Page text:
Layer up frayed and distressed fabrics to give the impression of an historic item. Scrim (here meaning very loosely woven cheap fabric) can be painted before applying to the background with thicker satin-type stitching. Once secure threads can be removed from the scrim. Thermogauze can be removed/distressed with a heat tool but beware painting this as it may cause smoking/fumes! Very light stitching is all that is needed to create delicate shapes. Embossing powder can also be used and pintucks can be used to create all sorts of effects.
Grey recommends keeping a ‘failed experiments box’ as any unfinished work, disasters etc can be reused later as backgrounds.
Building up layers
A sample of Jackie Langfeld’s work is fascinating as it is inspired by a spine and I found her work Paper Warriors intriguing. Grey also suggests stamping with puff paint which I think refers to products like EXpandit 3D. Application of heat makes the design become three-dimensional and it could then be painted/embossed.
Felt shapes can be cut out, layered and stitched. If the felt shape has a hole in, the centre can be filled with lacy stitching by placing a layer of water soluble fabric over it before stitching. The centre can also be filled with metal foil, shim or even the inside of purée tubes.
Add patches of tea/coffee stained paper usually in geometric shapes. Patches can be decorated in any way you like including lettering, stamping, pieces of metal, snippets of failed experiments, charms and beads. Paper-clips can be wrapped in yarn especially if they are unusual shapes. Puff paint can be used.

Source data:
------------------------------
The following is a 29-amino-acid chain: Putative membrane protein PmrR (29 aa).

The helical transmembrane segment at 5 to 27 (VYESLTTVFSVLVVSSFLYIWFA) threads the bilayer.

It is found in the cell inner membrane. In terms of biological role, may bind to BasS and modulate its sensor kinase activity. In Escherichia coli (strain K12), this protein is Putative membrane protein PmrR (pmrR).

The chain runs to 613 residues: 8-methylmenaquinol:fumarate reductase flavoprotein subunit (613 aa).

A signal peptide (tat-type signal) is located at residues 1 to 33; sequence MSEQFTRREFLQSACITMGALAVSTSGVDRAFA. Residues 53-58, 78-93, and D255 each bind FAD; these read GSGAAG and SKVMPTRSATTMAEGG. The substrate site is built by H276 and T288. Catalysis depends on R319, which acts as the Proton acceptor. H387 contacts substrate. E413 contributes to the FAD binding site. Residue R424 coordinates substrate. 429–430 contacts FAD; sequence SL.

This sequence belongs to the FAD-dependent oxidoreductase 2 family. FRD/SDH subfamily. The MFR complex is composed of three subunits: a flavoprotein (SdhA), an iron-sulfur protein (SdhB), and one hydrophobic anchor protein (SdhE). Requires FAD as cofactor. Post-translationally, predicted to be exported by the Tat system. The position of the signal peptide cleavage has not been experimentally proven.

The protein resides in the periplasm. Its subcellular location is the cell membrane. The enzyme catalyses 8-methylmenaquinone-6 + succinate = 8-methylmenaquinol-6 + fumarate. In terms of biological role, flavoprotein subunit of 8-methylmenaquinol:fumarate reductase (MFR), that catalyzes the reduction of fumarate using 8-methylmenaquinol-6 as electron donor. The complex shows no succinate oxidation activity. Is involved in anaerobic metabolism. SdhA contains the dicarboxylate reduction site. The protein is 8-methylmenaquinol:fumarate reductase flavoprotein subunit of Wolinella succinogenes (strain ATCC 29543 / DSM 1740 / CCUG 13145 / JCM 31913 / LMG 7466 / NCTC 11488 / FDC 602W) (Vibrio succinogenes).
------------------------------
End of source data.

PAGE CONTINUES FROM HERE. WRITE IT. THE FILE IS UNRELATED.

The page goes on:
Strips and straps
Purple Iris Upcycle Idea: This process works best if using ready-made strips (or in our case left over strips, scraps of ribbon)
Ideas for making the straps:
- strips of sari silk applied to felt and cut up
- embellished surfaces – silk or wool fibres with chiffon
- paper, stamped, stencilled and painted – stitching reinforces it
- carrier rods (from silk making process) split and applied to felt by couching.
- flower-stitched circles or cut-outs with wrapped cords running through
- pieces of embellished fabric and cut out pieces of embroidery
- wrapped rings to enhance strap
- stitched border patterns cut from felt and further embellished
- flat knitting tapes embellished or stitched.
Don’t forget that these techniques can be used successively or combined to make more interesting straps for instance felt could be stitched with a geometric pattern in satin stitch, cut out and stitched again.
It is possible to print onto Abaca tissue paper by gluing the edges firmly and running it through an inkjet printer (not laser!) but this will need careful trial in case the printer jams.
There are other embellishments that can be made such as paper beads, painting and then embossing watercolour paper, sprinkling embossing powder on puff paint before heating etc.
PS. This is just a sample of the ideas used in this book so if any intrigue you I can definitely recommend getting your hands on this book and it can be purchased from d4daisy direct if your local library isn’t as well stocked as the West Sussex ones.